The proponent would be increasing the water level of Lake Muskoka in order to increase their profits. Which would be fine, except this increases the risk of flooding Lake Muskoka when unexpectedly heavy rains occur.
The proponent’s 2009 Environmental Screening report detailed the changes the proponent would request to the Muskoka River Water Management Plan.
The dashed line in this diagram shows the “Target Operating Level” for Lake Muskoka, which is the water level (in metres above sea level) the proponent would be attempting to maintain for Lake Muskoka. As you see, it varies throughout the year for various reasons (for example, it is lowered in advance of spring freshet to allow for the rapid increase when the snow begins to melt), and this is the same water level the Ministry of Natural Resources currently attempts to maintain.
However, the proponent proposes a “Best Management Zone”, shown in more detail in the inset image, which would allow the proponent to raise the water level of Lake Muskoka by 4 cm during August, and by 5 cm during September.
In addition, the proponent would be allowed to cycle the operation of the proposed generating station, for example, by stopping flow through the generating station during the night and morning (increasing the water level of Lake Muskoka), and running it at up to ⅓ capacity during the afternoons (decreasing the water level of Lake Muskoka). This cycling would change the water level of Lake Muskoka by perhaps 2 cm each day. As detailed in Section 9.12, the required water level is reported as a 24-hour average, so the actual water level could be 1 cm lower than the top of the Best Management Zone at night, and 1 cm higher in the afternoon (so, 5 cm higher during August and 6 cm higher during September), and it would still be considered in compliance.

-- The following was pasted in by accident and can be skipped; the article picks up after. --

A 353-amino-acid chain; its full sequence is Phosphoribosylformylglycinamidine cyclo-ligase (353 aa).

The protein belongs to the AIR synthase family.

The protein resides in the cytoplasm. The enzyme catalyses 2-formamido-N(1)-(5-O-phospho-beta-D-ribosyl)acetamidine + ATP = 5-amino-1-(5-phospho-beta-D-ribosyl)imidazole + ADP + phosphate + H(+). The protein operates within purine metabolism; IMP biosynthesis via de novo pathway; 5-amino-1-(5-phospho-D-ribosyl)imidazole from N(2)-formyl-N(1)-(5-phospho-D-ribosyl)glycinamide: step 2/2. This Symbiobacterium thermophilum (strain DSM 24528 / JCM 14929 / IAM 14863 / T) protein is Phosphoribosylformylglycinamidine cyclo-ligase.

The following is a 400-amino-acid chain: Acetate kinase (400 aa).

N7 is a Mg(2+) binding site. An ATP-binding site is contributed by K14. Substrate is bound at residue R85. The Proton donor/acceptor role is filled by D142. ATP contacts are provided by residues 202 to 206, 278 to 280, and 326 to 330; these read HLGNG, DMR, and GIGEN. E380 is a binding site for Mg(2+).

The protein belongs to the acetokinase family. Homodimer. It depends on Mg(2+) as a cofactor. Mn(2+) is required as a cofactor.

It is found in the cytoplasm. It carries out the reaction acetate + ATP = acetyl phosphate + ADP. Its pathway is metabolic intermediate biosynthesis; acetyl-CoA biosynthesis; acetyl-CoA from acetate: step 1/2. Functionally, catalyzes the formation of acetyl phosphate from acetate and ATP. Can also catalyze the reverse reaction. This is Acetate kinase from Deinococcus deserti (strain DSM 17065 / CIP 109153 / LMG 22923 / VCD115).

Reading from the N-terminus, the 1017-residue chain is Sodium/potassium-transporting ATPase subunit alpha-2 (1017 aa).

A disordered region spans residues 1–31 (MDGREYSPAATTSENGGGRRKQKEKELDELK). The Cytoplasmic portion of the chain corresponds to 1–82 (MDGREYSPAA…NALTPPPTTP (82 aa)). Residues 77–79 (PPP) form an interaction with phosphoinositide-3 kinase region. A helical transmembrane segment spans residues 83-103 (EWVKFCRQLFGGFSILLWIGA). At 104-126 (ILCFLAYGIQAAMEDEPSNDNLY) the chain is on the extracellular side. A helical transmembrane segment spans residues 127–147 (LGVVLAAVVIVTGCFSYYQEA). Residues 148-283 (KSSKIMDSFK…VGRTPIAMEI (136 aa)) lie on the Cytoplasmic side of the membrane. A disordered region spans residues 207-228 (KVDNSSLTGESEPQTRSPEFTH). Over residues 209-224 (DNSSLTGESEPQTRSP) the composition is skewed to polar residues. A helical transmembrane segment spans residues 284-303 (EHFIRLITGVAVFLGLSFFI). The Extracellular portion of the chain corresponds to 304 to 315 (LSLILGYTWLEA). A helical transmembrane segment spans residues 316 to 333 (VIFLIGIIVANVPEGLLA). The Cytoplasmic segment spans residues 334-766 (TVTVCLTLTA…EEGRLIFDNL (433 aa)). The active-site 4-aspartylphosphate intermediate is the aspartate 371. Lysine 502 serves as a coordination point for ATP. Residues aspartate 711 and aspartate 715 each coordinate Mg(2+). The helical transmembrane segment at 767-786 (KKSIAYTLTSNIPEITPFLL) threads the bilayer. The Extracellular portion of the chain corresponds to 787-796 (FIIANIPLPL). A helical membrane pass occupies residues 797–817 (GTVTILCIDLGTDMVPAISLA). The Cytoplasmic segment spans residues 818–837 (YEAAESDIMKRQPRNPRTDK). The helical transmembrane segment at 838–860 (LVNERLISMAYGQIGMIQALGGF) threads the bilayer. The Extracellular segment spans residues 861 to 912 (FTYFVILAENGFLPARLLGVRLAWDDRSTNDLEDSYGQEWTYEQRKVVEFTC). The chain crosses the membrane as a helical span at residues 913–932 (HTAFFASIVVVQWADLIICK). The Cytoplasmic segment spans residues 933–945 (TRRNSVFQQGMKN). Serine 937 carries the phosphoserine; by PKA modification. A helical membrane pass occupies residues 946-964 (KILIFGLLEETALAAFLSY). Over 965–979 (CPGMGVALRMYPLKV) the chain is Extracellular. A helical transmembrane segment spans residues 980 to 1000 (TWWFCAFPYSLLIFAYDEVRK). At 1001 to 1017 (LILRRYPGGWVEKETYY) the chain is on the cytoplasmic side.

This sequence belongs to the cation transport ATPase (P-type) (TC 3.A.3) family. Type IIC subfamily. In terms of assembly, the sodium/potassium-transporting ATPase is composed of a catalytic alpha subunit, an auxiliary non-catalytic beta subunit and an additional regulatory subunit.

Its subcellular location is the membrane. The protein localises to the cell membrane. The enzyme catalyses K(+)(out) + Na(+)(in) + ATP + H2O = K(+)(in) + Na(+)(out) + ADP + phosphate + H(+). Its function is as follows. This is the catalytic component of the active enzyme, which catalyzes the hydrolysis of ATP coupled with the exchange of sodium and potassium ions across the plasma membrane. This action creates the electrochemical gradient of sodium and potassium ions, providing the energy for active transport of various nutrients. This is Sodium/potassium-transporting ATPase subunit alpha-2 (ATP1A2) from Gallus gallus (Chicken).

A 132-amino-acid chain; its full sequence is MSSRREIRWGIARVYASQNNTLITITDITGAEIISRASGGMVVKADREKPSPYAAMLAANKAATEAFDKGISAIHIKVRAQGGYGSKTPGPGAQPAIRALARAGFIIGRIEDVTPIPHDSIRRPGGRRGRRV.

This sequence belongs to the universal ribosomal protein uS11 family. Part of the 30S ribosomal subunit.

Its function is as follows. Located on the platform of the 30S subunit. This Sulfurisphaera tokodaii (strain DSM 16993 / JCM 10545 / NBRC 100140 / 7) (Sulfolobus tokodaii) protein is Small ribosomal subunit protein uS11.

But as shown by the green band, the proponent could raise water levels even further and still be in the “Compliance band”, which would normally be to allow delays while staff get to the dams to insert and remove stop-logs. But the proposed generating station would be automatically- and remotely-operated, and is now said to have a higher capacity (96 m³/s) than originally-proposed (79 m³/s). So the output could change more rapidly to try to not exceed the Complaince Zone, which would increase even more the danger to those in the water at the base of the Bala north falls.
This higher water level would be at the times power is generated (and higher water levels mean greater power generated and greater profits to the proponent), but only during the months that the proposed generating station would have the least flow and therefore least profits. So this appears to be only for the purpose of generating more revenue for the proponent. Which is fine, except higher water levels also result in less margin to allow for heavy rains, which as we’ve seen, seem to be occurring more often lately.
So there would be more shoreline erosion and more risk of flooding just so the proponent can increase their revenue.